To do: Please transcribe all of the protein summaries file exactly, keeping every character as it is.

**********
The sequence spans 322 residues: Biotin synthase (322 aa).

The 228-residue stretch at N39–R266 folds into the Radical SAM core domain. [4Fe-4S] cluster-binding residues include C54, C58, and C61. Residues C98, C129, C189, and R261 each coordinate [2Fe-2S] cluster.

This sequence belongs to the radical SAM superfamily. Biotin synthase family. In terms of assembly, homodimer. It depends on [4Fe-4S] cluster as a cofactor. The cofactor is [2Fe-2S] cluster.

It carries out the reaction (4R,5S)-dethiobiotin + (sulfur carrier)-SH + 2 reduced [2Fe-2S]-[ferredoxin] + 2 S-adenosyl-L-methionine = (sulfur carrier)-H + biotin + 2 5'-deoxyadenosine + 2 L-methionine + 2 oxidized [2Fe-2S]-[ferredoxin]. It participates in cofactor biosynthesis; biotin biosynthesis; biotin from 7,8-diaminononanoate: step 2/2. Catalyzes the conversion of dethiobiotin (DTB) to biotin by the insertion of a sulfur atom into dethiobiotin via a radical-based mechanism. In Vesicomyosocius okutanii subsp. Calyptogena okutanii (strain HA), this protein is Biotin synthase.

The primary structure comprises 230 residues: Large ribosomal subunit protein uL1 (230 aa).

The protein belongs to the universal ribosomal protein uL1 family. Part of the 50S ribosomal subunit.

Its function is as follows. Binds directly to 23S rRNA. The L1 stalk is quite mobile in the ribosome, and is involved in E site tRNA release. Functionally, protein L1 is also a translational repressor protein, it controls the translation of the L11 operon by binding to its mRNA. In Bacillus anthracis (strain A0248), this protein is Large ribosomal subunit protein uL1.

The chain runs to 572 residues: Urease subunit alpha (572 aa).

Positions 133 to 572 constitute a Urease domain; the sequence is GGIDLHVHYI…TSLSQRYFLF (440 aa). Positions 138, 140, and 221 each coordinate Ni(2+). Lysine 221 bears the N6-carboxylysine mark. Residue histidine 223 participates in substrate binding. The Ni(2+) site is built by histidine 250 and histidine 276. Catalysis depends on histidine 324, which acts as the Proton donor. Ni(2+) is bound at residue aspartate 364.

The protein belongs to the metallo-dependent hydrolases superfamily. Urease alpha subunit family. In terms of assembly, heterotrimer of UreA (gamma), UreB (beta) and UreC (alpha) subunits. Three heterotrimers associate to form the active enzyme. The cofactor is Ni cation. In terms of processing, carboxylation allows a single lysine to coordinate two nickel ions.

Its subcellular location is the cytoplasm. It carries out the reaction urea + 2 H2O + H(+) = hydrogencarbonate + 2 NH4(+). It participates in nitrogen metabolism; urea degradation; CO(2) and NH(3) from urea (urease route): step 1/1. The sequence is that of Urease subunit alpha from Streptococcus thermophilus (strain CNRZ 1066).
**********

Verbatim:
The sequence spans 322 residues: Biotin synthase (322 aa).

The 228-residue stretch at N39–R266 folds into the Radical SAM core domain. [4Fe-4S] cluster-binding residues include C54, C58, and C61. Residues C98, C129, C189, and R261 each coordinate [2Fe-2S] cluster.

This sequence belongs to the radical SAM superfamily. Biotin synthase family. In terms of assembly, homodimer. It depends on [4Fe-4S] cluster as a cofactor. The cofactor is [2Fe-2S] cluster.

It carries out the reaction (4R,5S)-dethiobiotin + (sulfur carrier)-SH + 2 reduced [2Fe-2S]-[ferredoxin] + 2 S-adenosyl-L-methionine = (sulfur carrier)-H + biotin + 2 5'-deoxyadenosine + 2 L-methionine + 2 oxidized [2Fe-2S]-[ferredoxin]. It participates in cofactor biosynthesis; biotin biosynthesis; biotin from 7,8-diaminononanoate: step 2/2. Catalyzes the conversion of dethiobiotin (DTB) to biotin by the insertion of a sulfur atom into dethiobiotin via a radical-based mechanism. In Vesicomyosocius okutanii subsp. Calyptogena okutanii (strain HA), this protein is Biotin synthase.

The primary structure comprises 230 residues: Large ribosomal subunit protein uL1 (230 aa).

The protein belongs to the universal ribosomal protein uL1 family. Part of the 50S ribosomal subunit.

Its function is as follows. Binds directly to 23S rRNA. The L1 stalk is quite mobile in the ribosome, and is involved in E site tRNA release. Functionally, protein L1 is also a translational repressor protein, it controls the translation of the L11 operon by binding to its mRNA. In Bacillus anthracis (strain A0248), this protein is Large ribosomal subunit protein uL1.

The chain runs to 572 residues: Urease subunit alpha (572 aa).

Positions 133 to 572 constitute a Urease domain; the sequence is GGIDLHVHYI…TSLSQRYFLF (440 aa). Positions 138, 140, and 221 each coordinate Ni(2+). Lysine 221 bears the N6-carboxylysine mark. Residue histidine 223 participates in substrate binding. The Ni(2+) site is built by histidine 250 and histidine 276. Catalysis depends on histidine 324, which acts as the Proton donor. Ni(2+) is bound at residue aspartate 364.

The protein belongs to the metallo-dependent hydrolases superfamily. Urease alpha subunit family. In terms of assembly, heterotrimer of UreA (gamma), UreB (beta) and UreC (alpha) subunits. Three heterotrimers associate to form the active enzyme. The cofactor is Ni cation. In terms of processing, carboxylation allows a single lysine to coordinate two nickel ions.

Its subcellular location is the cytoplasm. It carries out the reaction urea + 2 H2O + H(+) = hydrogencarbonate + 2 NH4(+). It participates in nitrogen metabolism; urea degradation; CO(2) and NH(3) from urea (urease route): step 1/1. The sequence is that of Urease subunit alpha from Streptococcus thermophilus (strain CNRZ 1066).